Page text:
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review 2019-01-09 02:33
A Plague of Giants by Kevin Hearne - My Thoughts
A Plague of Giants - Kevin Hearne

The second read of my Christmas presents, this was a brick, but a fascinating one indeed. I'd read Kevin Hearne before, the first of his Iron Druid books, and quite enjoyed it. (I intend to continue on in that series when the budget allows it.)  This book is the first of an entirely new trilogy, set in a new world.  And I was fascinated.

The world-building is terrific.  Magic or kenning that actually takes a toll on the human body even to the point of death.  The majority of the peoples are shades of brown with the pale-skinned folk being the minority of civilizations and I think there's only one king among the bunch.  Hearne does a masterful job of getting across the atmosphere and the feel of the different 'countries' and while they mostly have a familiar feel, I never felt they were copies of other creations.

It's the characters that really sold the book for me.  The story is told almost in serial form by a bard by the name of Fintan, who takes on the appearances of different folk within the story as he tells the story, a little bit every day.  Usually two characters, maybe three.  In between these story-tellings, we get the POV of Dervan, the scribe who has been tasked with recording all the stories Fintan tells, as well as keeping an eye on him for his friend, the leader of the Brynt people.

We meet two handfuls of characters who tell the story of the initial invasions of the giants and through their telling of the story we're given the base of the bigger story to come, I'm guessing.  Lots and lots of set-up happening, but because the characters were so engaging - even the baddies - it was a pleasure to read.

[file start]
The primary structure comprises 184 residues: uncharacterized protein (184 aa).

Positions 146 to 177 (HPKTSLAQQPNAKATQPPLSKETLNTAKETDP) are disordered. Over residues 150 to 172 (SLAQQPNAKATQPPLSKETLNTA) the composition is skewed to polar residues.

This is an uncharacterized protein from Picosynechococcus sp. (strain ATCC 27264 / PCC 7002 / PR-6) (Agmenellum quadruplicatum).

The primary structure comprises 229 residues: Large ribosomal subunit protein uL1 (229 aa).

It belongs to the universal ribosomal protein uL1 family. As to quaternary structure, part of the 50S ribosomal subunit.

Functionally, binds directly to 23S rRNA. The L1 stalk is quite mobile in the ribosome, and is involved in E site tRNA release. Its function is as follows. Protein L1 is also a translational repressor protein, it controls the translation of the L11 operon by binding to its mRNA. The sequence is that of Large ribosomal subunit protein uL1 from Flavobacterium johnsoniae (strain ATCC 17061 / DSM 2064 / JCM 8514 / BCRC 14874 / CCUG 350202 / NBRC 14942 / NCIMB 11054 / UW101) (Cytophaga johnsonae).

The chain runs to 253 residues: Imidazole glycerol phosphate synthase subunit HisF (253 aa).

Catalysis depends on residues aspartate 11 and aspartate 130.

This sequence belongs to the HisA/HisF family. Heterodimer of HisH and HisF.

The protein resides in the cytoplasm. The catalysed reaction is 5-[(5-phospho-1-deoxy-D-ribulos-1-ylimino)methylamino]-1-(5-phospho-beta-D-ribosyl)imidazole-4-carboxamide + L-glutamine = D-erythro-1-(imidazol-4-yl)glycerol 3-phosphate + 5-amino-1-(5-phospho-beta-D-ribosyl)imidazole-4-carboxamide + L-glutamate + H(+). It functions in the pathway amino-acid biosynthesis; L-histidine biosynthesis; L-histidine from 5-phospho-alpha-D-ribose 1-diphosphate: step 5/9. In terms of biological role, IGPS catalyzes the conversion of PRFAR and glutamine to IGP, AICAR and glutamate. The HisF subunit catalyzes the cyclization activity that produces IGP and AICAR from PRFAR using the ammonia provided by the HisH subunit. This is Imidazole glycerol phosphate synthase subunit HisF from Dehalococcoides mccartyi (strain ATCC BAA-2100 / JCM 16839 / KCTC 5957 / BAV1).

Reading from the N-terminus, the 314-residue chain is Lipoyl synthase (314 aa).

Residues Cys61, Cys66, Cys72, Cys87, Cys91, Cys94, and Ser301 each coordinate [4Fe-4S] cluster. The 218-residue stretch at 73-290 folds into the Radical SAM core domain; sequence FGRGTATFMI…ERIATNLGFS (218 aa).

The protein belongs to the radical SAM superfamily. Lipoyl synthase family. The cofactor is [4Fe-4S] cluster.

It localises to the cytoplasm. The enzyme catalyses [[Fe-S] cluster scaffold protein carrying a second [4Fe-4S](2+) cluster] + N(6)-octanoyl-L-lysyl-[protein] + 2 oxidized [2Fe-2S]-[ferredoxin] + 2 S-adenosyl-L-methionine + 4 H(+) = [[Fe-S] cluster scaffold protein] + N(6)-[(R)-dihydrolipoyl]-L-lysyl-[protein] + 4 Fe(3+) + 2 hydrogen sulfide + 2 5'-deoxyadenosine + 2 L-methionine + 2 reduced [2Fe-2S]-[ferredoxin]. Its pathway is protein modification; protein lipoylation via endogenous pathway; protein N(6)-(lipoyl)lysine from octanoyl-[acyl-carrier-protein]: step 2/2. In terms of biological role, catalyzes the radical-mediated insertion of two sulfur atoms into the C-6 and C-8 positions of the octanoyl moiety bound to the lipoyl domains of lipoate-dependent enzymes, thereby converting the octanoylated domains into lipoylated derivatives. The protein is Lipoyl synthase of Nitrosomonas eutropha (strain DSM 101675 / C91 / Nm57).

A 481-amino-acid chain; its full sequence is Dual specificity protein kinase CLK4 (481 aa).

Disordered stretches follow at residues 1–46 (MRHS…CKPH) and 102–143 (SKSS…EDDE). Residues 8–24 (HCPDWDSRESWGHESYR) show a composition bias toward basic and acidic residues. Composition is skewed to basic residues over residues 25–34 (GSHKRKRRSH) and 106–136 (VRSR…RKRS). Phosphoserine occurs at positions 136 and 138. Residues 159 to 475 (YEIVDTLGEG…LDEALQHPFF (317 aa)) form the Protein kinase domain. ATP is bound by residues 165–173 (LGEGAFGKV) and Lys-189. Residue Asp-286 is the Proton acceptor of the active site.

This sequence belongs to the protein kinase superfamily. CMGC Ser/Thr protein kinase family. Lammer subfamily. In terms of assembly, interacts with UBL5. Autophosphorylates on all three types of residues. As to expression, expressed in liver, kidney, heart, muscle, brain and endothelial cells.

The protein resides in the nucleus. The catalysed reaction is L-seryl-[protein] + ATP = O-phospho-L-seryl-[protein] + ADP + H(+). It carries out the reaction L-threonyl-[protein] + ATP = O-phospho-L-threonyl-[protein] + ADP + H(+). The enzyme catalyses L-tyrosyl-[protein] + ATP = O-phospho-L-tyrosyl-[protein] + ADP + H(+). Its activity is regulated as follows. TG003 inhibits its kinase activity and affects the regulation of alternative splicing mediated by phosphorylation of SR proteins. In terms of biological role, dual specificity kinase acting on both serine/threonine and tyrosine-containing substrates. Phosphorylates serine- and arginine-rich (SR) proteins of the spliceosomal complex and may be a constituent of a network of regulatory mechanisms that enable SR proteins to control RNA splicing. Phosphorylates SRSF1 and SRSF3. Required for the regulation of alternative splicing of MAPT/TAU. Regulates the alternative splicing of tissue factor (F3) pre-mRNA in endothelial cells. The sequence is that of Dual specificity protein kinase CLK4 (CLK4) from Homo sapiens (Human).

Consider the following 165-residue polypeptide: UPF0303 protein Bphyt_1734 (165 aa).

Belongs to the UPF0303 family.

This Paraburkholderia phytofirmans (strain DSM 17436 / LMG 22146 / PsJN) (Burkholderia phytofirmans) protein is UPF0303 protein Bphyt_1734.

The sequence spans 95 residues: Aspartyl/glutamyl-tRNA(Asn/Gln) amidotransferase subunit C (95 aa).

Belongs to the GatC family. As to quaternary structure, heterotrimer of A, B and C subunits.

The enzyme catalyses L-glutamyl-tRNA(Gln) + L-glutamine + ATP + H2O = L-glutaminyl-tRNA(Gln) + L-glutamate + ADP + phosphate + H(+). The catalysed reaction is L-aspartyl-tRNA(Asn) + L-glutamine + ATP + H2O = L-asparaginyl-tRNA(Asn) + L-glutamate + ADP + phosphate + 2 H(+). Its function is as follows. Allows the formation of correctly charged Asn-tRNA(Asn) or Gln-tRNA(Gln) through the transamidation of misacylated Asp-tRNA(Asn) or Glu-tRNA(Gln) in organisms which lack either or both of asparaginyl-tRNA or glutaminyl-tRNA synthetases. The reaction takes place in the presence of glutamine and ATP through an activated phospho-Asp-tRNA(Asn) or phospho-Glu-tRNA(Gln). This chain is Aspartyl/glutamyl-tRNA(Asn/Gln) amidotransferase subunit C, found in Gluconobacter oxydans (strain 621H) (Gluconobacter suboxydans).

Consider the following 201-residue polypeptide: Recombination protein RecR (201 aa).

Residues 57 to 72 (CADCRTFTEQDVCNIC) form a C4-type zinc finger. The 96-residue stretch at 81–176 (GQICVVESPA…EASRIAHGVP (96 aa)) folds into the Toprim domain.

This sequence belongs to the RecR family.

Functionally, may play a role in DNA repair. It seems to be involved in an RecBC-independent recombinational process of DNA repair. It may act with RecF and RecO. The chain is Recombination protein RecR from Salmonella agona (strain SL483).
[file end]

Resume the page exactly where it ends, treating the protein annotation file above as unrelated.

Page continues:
So, I really, really enjoyed it and am looking forward to Book 2 - especially the further adventures of Abhi and his bloodcat, Murr and his stalk hawk, Eep. 

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review 2018-12-05 17:35
The Scarlet Plague - Gordon Grant,Jack London

 

That was a depressing little story.

 

According to Jack London, the end of civilization comes in 2013 on the a wave of a plague no one catches in time.

 

The story is told by a survivor 60 years later, in California, where the survivors grouped up into tribes from Santa Rosa to San Francisco, with some scattered farther south if my geography is correct without looking at a map.  (my geography and spatial locations is horrible, so don't quote me on that LOL)  

 

I lived in the area for a time, so a lot of the place names were familiar.  Places I've been to, some I lived in or right next to.  I'm trying to picture Niles with no people, Hayward as farmland, and no Fremont.  Palo Alto as a small community, and the San Joaquin valley now full of horses.  Carmel as an after thought. 

 

None of the sprawl that connects most of the cities and towns in the area between Oakland San Jose.

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review 2018-11-16 18:30
THE BOOK OF ETTA by Meg Elison
The Book of Etta (The Road to Nowhere 2) - Meg Elison

 

THE BOOK OF ETTA (THE ROAD TO NOWHERE #2) is a heavy piece of dark, post-apocalyptic fiction.

 

This story picks up about 100 years after THE BOOK OF THE UNNAMED MIDWIFE. The Unnamed created the city of Nowhere and now they have developed their own way of life. Since the plague that started everything, women are scarce and children even more so. As such, Nowhere honors women and to keep the human race going, women there have created hives-a group of men/lovers who help that woman with chores and who also provide regular loving- with the hopes of childbirth as the result. According to the elders of Nowhere, this is the chief role of women now. Period. 

 

Here, we meet Etta, who feels constrained in Nowhere. Etta has no time for hives or for childbirth, and she wants no part of it. She goes out as a raider instead-looking for goods from the old world which can be made useful again. On her travels, she binds herself up to pass for a man and calls herself Eddie. There are more reasons for that other than the plain fact that it's safer to travel as a man, but I'll let you discover those reasons on your own. As Eddie, he comes across several towns, all with their own ways of doing things, (the world building here is impressive), and then he comes across the town of STL. (I see other reviews calling it Estiel, but I listened to the audio and I just assumed it was STL, so I'm sticking with that.) In STL reigns a man called "The Lion." What he has going on in HIS city is a travesty and an injustice-one that Eddie cannot let stand. Will he be successful in putting an end to the practices of The Lion? Will he survive? Will humankind survive? You'll have to read this to find out!